Authors: Pavel Gladyshev, Ph.D. (University College Dublin), Babak Habibnia (University College Dublin)



Pavel Gladyshev, Ph.D. (University College Dublin)
Babak Habibnia (University College Dublin)

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Forensic science is typically concerned with past events. The evidence of such events is usually fragmentary and not very reliable, while the events themselves tend to be unique and non-repeatable. Uncertainty is a fundamental problem underlying all forensic sciences. Probability theory has a long and not entirely successful history of being used to express uncertainty of forensic findings. Probability theory was invented as a method of analysing games of chance and was subsequently adapted and applied to the analysis of real-world processes and phenomena.  Owing to its roots in the games of chance, probability theory requires the problem domain to be defined – either explicitly or implicitly – in terms of the joint probability distribution over the sample space, which may not be easy to do in the real-world applications.  Fortunately, computer systems and algorithms have much more in common with the games of chance, which makes some digital forensic problems amenable to probabilistic analysis, and perhaps more so that classical forensic analysis.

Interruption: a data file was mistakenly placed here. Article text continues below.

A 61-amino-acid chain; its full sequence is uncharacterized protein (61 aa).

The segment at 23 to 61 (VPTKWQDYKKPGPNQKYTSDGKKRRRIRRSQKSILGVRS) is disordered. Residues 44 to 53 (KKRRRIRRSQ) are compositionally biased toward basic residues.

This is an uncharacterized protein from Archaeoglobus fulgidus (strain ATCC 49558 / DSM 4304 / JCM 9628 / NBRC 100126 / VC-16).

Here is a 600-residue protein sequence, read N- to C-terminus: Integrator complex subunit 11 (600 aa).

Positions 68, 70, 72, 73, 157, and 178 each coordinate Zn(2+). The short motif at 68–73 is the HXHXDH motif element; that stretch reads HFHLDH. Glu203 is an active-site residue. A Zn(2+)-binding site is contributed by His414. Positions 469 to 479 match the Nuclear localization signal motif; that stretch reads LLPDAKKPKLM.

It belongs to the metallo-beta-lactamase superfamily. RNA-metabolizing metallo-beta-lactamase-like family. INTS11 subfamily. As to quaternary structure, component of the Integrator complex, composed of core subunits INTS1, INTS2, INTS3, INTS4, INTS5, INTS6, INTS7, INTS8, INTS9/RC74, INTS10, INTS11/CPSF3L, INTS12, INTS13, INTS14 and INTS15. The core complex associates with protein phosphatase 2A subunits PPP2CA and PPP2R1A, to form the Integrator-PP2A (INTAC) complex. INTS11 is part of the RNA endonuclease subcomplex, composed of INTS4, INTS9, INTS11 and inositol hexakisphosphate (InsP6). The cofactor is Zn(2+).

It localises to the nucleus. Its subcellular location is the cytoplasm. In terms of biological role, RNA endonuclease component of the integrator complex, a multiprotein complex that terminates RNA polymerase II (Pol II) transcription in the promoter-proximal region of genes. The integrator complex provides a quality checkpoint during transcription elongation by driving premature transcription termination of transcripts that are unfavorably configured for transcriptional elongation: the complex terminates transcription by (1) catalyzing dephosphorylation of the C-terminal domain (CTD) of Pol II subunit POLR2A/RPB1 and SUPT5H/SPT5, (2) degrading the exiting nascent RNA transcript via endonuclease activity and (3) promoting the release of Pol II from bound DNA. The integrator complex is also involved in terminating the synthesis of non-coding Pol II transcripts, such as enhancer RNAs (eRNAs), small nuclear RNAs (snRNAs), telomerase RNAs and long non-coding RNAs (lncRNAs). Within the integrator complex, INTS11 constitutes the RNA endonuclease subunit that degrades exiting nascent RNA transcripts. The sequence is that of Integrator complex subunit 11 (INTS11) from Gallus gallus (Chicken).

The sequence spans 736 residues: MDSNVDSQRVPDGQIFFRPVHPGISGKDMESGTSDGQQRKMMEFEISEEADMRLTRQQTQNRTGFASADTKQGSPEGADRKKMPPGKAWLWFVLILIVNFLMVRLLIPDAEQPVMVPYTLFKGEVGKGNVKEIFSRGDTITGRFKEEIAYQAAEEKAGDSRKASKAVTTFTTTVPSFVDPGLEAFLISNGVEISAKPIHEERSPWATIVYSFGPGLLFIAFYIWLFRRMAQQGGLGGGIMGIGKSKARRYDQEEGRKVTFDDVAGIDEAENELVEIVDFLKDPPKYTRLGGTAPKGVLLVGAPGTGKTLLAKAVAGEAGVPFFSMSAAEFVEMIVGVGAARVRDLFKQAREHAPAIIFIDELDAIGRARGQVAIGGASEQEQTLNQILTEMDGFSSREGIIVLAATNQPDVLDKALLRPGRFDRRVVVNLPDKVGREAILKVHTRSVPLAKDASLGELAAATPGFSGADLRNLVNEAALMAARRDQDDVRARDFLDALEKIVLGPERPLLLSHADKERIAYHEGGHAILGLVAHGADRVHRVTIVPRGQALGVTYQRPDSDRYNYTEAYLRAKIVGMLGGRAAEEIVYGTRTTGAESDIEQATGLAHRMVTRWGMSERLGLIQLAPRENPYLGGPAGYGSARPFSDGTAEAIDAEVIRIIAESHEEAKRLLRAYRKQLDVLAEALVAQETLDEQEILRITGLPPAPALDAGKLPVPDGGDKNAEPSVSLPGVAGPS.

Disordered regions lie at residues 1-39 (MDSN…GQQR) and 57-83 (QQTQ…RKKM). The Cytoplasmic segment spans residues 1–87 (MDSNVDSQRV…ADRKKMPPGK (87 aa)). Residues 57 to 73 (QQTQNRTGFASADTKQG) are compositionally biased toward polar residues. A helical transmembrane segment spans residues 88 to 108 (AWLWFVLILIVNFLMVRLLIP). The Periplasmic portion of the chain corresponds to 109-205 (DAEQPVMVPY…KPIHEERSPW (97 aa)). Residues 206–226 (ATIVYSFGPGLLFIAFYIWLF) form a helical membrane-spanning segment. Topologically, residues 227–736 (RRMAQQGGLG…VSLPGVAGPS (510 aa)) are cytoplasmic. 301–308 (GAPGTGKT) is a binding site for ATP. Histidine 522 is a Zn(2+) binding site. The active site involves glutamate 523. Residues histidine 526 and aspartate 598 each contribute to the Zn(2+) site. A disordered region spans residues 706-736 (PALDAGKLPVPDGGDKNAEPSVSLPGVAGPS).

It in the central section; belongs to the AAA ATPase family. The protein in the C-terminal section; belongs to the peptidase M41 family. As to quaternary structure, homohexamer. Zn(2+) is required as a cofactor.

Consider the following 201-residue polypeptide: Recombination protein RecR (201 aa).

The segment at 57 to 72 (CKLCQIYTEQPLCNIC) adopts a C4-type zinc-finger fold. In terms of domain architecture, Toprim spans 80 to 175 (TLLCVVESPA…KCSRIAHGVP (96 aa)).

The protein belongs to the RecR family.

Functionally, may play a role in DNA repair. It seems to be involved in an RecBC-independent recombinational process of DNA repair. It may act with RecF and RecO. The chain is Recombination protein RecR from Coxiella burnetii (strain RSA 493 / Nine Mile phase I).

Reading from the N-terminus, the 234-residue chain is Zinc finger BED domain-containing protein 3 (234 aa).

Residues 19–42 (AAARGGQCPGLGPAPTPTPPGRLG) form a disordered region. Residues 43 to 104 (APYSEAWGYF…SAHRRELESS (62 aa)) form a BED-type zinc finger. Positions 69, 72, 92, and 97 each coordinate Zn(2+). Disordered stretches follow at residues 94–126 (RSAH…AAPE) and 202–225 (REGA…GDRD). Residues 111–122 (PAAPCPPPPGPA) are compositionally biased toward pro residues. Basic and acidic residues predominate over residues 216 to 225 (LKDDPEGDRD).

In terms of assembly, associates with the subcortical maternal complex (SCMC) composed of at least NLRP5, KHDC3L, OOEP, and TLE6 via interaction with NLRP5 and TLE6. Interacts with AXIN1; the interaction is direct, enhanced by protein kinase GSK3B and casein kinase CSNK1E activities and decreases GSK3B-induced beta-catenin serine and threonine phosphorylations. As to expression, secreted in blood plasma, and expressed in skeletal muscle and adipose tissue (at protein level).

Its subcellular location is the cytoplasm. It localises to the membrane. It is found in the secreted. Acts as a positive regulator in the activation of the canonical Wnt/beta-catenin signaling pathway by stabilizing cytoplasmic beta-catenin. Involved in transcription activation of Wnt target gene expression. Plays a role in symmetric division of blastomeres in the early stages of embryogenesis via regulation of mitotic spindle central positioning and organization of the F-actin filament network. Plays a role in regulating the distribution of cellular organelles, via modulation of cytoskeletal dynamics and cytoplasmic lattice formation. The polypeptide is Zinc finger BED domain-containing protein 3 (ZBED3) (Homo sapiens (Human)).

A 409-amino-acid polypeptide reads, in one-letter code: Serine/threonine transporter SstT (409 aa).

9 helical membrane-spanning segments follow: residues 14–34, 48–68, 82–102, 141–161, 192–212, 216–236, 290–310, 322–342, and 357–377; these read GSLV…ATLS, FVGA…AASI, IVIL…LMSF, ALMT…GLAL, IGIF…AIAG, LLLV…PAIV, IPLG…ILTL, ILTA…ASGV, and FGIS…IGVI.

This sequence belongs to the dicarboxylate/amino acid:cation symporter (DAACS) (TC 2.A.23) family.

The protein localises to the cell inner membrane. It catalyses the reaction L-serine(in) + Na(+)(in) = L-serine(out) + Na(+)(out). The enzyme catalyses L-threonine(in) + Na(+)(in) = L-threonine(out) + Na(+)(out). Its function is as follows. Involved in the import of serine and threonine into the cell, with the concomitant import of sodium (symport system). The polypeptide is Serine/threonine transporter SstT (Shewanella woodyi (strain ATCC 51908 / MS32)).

Following a brief recap of key concepts from the probability theory, this workshop will discuss some examples of probabilistic reasoning in digital forensics and associated inference tools.